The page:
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A mangrove can refer to two different things: a tidal swamp ecosystem found in tropical areas or the tree itself that makes these ecosystems. Mangrove forests are found in the topics or the subtropics and are mainly found in the Indo West Pacific, the Atlantic East Pacific, and coastlines of Mexico and Central America. The intricate root system along with the coverage that the branches of the trees make, a mangrove forest provides shelter to hundreds of both land and water organisms. Residents of mangrove forests include and are not limited to saltwater crocodiles, pelicans, egrets, flying foxes and monkeys, along with many types of fish, insects, reptiles, and birds. Additionally, mangroves protect populated areas of coastline from erosion and extreme weather events such as hurricanes.

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Red Mangrove:

Red mangroves grow at sea level along shorelines and are native to Florida, Puerto Rico, and the Virgin Islands. The red mangrove is easily distinguishable due to its tangled, reddish root system that grows out of the water. The roots extend from the trunk then grow downward on an average of 3 feet before entering the water. In perfect conditions, the red mangrove can grow up to 80 feet. However, in more human-populated areas the red mangrove averages at 2 feet in height.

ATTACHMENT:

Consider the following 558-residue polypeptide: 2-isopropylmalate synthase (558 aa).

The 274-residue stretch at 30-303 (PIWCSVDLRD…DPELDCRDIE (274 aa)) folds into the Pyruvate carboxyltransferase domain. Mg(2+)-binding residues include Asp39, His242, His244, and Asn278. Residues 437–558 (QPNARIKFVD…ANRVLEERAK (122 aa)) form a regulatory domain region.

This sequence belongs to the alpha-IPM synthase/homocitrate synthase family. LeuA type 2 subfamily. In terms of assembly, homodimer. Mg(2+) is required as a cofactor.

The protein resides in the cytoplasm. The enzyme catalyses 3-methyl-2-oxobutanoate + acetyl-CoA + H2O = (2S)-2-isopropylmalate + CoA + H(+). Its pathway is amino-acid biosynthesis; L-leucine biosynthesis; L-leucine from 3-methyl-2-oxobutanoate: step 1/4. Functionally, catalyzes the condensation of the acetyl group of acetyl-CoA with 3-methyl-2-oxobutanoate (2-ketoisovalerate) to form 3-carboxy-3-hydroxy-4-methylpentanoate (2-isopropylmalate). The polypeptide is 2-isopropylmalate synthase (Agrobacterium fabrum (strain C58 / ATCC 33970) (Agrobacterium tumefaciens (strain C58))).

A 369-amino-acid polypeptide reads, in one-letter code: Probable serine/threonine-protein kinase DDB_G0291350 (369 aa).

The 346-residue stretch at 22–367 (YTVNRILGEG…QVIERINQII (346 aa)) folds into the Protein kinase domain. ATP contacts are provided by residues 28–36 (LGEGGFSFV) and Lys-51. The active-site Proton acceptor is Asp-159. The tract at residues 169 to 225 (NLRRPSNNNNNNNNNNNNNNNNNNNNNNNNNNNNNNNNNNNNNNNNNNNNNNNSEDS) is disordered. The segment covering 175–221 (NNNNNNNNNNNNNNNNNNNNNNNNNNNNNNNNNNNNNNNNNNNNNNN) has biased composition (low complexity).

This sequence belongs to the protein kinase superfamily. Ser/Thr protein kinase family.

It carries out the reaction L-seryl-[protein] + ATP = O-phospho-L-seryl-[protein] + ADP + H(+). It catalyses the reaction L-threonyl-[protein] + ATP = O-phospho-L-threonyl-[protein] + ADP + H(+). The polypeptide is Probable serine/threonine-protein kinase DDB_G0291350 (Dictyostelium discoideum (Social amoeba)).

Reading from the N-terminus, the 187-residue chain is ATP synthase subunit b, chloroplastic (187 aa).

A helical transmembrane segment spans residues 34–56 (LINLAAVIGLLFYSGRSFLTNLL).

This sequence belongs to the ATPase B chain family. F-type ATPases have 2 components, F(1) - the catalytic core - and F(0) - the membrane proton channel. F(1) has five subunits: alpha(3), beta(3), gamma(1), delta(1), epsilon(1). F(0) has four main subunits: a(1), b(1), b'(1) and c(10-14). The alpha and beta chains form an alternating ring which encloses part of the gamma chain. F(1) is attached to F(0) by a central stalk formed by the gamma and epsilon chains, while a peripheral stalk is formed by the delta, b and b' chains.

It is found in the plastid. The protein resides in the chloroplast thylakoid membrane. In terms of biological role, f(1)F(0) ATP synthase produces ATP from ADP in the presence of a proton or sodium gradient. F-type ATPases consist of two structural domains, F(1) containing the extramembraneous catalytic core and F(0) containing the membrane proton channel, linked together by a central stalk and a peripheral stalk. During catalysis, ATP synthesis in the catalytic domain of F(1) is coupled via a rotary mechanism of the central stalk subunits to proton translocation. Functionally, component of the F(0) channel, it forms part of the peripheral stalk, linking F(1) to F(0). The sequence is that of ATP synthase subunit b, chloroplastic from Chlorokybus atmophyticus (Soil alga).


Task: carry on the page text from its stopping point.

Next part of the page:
Red mangroves. Photo © Cathleen Bester / Florida Museum

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Black Mangrove:

The black mangrove is characterized by straight horizontal roots systems and straight vertical root projections called pneumatophores. The pneumatophores come from the underground horizontal root systems and project out from the soil and/or sand. In perfect conditions, the black mangrove can grow up to 65 feet, however, in more human-populated areas it is more common for the tree to grow at the tallest 50 feet.

Black mangroves. Photo © Cathleen Bester / Florida Museum

Black mangrove, Science Source

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White Mangrove:

Unlike the red and black mangrove, the white mangrove lives higher on land and has no visible aerial roots. The white mangrove has light yellow-green leaves that are broad and flat. They also produce greenish-white flowers in spring to early summer. White mangroves also have unique glands called extra-floral nectaries that are found on either side of the stem at the leaf base. These structures excrete sugars which may attract ants that protect the plant from herbivorous insects

Above: The white mangrove, Photo L. Holly Sweat, Smithsonian Marine Station at For Pierce

Above: Extra-floral nectaries of L. racemose. Photo L. Holly Sweat, Smithsonian Marine Station at For Pierce

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